Characters struggle, and in some cases, suffer with the aftermath of decisions they or others have made. Please read the details! Identify and explore the characters that seem to be the best...

Characters struggle, and in some cases, suffer with the aftermath of decisions they or others have made. Please read the details!

Identify and explore the characters that seem to be the best examples available in Macbeth and Frankenstein

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timbrady's profile pic

timbrady | College Teacher | (Level 1) Educator

Posted on

Victor's decision to destroy the partner he was creating for the Creature is the one decision that determines everything that happens to him for the rest of his life.  If he had just created the partner, the creature and his mate may have left for the mountains and never been seen again.  Victor could have married Elizabeth and lived his own "happily ever after" life.  Of course, if this had happened, we would have had a different book.  But Victor's decision is very strange.  He claims that he did not want to create a race of "monsters" that could terrorize mankind; but how difficult would it have been to create a female without reproductive capabilities?  It seems hard to believe that he didn't think of this; on the other hand, in a book where a being is created from oversized spare parts from a wide variety of sources gathered over a long period of time, there may be nothing that is hard to believe.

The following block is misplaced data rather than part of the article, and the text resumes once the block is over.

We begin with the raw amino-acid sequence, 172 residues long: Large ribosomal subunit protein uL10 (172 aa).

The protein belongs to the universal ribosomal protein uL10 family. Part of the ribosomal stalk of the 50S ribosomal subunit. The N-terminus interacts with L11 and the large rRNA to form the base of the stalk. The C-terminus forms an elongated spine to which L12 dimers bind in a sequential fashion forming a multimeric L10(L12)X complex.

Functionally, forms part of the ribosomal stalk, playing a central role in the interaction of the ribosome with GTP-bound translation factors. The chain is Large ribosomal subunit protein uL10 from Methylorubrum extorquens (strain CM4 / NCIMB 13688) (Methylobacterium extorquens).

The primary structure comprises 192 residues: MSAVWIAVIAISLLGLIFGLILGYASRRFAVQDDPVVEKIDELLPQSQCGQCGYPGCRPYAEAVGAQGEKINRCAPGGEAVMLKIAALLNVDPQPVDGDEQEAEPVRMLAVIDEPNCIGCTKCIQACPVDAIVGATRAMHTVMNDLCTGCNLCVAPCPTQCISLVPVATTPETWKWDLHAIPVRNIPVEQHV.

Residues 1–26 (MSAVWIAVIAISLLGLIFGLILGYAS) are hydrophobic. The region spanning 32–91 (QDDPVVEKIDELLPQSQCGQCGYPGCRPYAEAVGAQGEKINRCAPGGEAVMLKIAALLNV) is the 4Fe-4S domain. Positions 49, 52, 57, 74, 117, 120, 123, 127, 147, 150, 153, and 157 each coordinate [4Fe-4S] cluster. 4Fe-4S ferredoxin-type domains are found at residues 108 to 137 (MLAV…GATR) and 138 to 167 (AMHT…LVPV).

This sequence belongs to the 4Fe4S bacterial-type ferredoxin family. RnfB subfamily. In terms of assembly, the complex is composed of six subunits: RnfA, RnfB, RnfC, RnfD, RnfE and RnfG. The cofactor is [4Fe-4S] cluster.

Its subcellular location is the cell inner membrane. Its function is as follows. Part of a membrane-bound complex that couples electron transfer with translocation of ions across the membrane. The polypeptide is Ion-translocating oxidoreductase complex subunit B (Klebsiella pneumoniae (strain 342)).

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MaudlinStreet's profile pic

MaudlinStreet | High School Teacher | (Level 2) Senior Educator

Posted on

I agree with the above post, and would add that the creation of the monster is the act which brings the most suffering for Victor Frankenstein. The deaths of William and Justine are the direct results of his decisions, and he is wracked by the guilt of these crimes throughout the rest of the novel.

Even the monster himself is forced to deal with suffering and isolation as a result of his actions. His desire to find a place within society drives him toward human contact, yet his seemingly uncontrollable need for revenge drives him further away. Indeed, he must struggle with the consequences of every action, as his very existence brings him pain. He will foreve rbe "the Other", and every moment of life brings suffering. And of course, all of this is again the result of Victor's decision to create him in the first place.

As for Macbeth, look to Lady Macbeth. Her goading of her husband and his murder of Duncan leads directly to her breakdown. She suffers as a result of both her own actions and her husband's.

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